Why are beginnings so damn hard?

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Everyone who knows me, and some who don’t, are more than fully aware that I’m working on editing the Dark Queen of Darkness. I just finished up the first round of developmental edits, which are back with the editor (Jette Harris). However, I’m not even remotely close to done yet. My process thus far has been to run through her suggestions, pick off low-hanging fruit and then go once through for each of the larger issues to ensure consistency. This usually starts with starting at the beginning. Every time I start at the beginning, I inevitably fidget with the first few paragraphs. It’s killing me.

I wrote the first paragraph to the dark queen almost 3 years ago and it was fucking great. So, naturally, I’ve hated it ever since. The current incarnation is:

There was no mistaking the dark tower. It was the tallest, blackest, and most evil looking tower in the whole of the dark kingdom. Hexe, the dark queen, had built it specifically to say dark queen and sorceress right down to the foundations. She’d even gone so far as to have the words property of the dark queen etched on every stone. The tower was an imposing and unlovely sight, much like Hexe herself, tall, narrow, and nothing but sharp, plain angles.

I think it’s repetitive, not very grabby, and absolutely perfect at the same time. This is not a good place to be when you’re supposed to be editing. At this point, all I have from Jette (the editor) on this is that it’s fine, but maybe not got quite enough hook. As with all of the advice and feedback offered by Jette, thus far, I feel in my gut that she’s quite right. The problem here is that I’m so incredibly close to the work, especially this paragraph, that I’m unable to tackle it with a properly dispassionate approach.

My favorite book openings are those offered by Terry Pratchett, Douglas Adams, and JK Rowling. They tend to be chatty and easy. They give the narrator a minute to bring the reader up to speed before launching into the main thrust of the work. And as I write this, I wonder if examining pieces by those authors might not be instructive – A wise writer once suggested I open a few of the books I like and highlight passages that work. Maybe that’s the answer here. Don’t just look at the words on the page, look at why another author’s intro works.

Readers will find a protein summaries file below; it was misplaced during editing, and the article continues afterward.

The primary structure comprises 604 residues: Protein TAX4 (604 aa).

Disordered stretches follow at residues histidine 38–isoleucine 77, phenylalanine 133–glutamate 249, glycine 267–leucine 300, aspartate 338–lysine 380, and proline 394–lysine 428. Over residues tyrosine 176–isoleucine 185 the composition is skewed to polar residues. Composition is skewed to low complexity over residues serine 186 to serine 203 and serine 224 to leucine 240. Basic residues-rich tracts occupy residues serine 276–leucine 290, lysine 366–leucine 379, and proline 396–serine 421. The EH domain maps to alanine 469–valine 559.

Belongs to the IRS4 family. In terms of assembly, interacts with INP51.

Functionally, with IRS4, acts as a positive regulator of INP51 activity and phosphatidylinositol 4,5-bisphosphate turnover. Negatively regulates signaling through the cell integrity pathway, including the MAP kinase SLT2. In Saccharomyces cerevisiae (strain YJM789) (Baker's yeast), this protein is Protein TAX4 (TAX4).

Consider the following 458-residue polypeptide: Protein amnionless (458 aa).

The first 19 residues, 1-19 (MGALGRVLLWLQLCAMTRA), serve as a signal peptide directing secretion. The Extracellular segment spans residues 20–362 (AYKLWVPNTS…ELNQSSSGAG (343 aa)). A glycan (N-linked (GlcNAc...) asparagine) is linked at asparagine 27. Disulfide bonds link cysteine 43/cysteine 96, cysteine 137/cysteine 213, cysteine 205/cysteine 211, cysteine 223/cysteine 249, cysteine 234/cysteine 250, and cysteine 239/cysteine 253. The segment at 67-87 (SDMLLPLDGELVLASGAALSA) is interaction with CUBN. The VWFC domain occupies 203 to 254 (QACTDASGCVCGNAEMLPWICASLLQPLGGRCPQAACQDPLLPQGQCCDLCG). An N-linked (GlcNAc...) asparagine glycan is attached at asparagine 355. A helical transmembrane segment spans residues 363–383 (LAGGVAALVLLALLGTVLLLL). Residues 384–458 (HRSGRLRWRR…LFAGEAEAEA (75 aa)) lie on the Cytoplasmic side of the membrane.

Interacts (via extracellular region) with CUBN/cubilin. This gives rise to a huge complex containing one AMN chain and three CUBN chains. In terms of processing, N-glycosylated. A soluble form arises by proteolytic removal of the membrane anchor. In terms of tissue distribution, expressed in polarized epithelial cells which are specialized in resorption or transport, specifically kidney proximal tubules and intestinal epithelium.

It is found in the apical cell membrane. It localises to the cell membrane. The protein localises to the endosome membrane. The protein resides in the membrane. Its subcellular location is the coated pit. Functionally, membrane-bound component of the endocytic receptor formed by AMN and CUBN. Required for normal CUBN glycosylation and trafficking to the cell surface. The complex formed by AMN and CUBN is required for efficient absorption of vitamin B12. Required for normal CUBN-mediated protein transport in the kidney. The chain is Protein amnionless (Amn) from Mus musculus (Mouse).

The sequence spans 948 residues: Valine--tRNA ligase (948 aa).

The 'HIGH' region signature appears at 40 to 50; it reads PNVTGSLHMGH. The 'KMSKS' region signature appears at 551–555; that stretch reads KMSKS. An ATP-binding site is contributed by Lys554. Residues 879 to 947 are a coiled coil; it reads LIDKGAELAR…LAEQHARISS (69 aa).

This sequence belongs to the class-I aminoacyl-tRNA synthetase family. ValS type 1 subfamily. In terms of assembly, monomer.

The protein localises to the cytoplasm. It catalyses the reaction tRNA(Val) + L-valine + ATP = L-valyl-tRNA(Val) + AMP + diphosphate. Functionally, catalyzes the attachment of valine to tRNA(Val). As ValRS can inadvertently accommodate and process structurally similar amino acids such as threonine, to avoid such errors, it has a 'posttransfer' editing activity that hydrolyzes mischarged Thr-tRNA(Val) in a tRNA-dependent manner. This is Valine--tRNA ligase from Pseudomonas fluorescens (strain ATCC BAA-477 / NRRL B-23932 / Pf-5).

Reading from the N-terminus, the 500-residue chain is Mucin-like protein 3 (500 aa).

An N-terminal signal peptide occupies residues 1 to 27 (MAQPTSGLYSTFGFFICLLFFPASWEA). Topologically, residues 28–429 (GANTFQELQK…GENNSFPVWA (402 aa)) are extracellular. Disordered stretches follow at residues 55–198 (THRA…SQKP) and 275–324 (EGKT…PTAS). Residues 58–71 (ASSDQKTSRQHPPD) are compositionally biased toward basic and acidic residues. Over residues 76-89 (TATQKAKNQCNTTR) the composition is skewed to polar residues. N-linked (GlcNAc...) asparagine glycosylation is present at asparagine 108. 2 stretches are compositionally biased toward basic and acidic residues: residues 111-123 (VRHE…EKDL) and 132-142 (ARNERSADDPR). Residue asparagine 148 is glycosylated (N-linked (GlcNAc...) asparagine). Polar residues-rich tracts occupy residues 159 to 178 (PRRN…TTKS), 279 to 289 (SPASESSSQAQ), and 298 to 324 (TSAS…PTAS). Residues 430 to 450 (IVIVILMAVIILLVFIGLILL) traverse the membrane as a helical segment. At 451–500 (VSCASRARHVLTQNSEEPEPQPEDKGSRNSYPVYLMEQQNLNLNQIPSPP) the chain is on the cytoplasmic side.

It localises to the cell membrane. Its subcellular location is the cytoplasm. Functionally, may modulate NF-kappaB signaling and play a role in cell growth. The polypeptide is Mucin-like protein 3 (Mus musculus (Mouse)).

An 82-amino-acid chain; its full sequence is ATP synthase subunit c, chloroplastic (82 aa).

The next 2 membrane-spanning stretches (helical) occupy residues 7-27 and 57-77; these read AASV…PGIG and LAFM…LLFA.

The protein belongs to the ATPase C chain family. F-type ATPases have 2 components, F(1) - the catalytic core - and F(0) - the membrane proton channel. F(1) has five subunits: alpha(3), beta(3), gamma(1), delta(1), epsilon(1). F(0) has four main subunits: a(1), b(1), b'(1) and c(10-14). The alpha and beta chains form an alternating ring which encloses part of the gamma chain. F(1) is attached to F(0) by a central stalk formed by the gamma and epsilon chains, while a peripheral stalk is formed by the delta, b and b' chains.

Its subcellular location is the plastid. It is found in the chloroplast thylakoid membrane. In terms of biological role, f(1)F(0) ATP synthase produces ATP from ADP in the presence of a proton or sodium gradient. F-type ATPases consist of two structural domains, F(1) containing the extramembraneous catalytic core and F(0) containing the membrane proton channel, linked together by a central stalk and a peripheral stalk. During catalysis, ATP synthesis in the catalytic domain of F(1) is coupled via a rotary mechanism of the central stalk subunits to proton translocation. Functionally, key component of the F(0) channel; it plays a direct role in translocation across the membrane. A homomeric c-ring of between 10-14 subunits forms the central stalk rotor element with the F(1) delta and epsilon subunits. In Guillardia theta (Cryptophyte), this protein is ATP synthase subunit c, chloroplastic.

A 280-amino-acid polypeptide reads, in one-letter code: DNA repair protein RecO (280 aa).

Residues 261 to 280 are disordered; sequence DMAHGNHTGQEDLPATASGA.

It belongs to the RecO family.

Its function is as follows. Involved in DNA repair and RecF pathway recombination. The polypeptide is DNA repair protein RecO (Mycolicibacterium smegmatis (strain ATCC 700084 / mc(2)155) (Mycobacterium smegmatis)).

I don’t know what else to say about this, except that for every book I’ve written, the same problem exists. I hate the intro and also love it just the way it is.

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So, what’s next? – a progress report

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My sun-room window overlooks a swamp, which is currently full of leafless trees. They’re dripping with fresh rain that should have come down in the form of three or four inches of fluffy snow. Our little flock of ducks are happily waddling about the yard grubbing, for who knows what, in the muddy ground. I, however, am sitting here, thinking about writing and not actually doing it.

Right now, my current project has progressed to being about 1/2 to 3/4s done with chapter 16 (for context, this is about 72,000 words through the book). The next few chapters charge into territory I haven’t yet covered in any draft. This is partly because the original ‘next chapter’ has been moved off to chapter one of the subsequent book. However, that’s not the main reason it’s uncharted for me. While it’s true I’ve spent countless hours on nit-picky details, various bits of polishing, and improvement in content and craft, I’ve never been this close to the end of a book.

Instead of all of the motivation and excitement I should be feeling, I’m dreading what’s coming next. Shouldn’t I be pleased with my progress? After all, I’ve nearly passed an important milestone in my writing career. For whatever reason, I just can’t mentally bring myself to that place. It’s not that I’m totally lost on what to do next. In fact, what needs to happen is pretty clear, but it’s going to be difficult, and like anything that seems hard, it’s causing me a major procrastination jag.

The ending has to be tidy, exciting, and fill in some open questions, while at the same time building up to the next book. Most importantly, everything needs to come to the inevitable ending that’s not so predictable the reader knew how it was going to end by somewhere in the 4th chapter. I seriously doubt I’m going to have that problem. What I may have trouble with though is making that riveting and inevitable ending plausible.

I suppose the only course of action here is to just get the lead out. Once I get started, the last few chapters shouldn’t really take more than a few weeks to draft up. As always, there’s revision and polishing to clean up any messes, and feedback from those helpful test-readers who have already given me a tremendous amount of help.

Relentless

The only word that could possibly do justice to today’s weather is relentless. The wind is blowing at about 35mph, and gusting to around sixty, though I’m pretty sure that last night we were breaking toward 80. The Oxford English Dictionary (the thirteen volume version) simply defines this word as Incapable of relenting; pitiless. This is a pretty good description of what’s going on here. It would be cold without the wind, and when it’s cold, the wind seems to have so much more force behind it. The OED also contains this little gem on the word.

1798 Edgeworth Pract. Educ. I. 380 Few things can be more terrific..to the young writer than the voice of relentless criticism.”

I don’t know that I ever feel terrific about criticism, but I certainly appreciate it and find the result of responding to it close to terrific.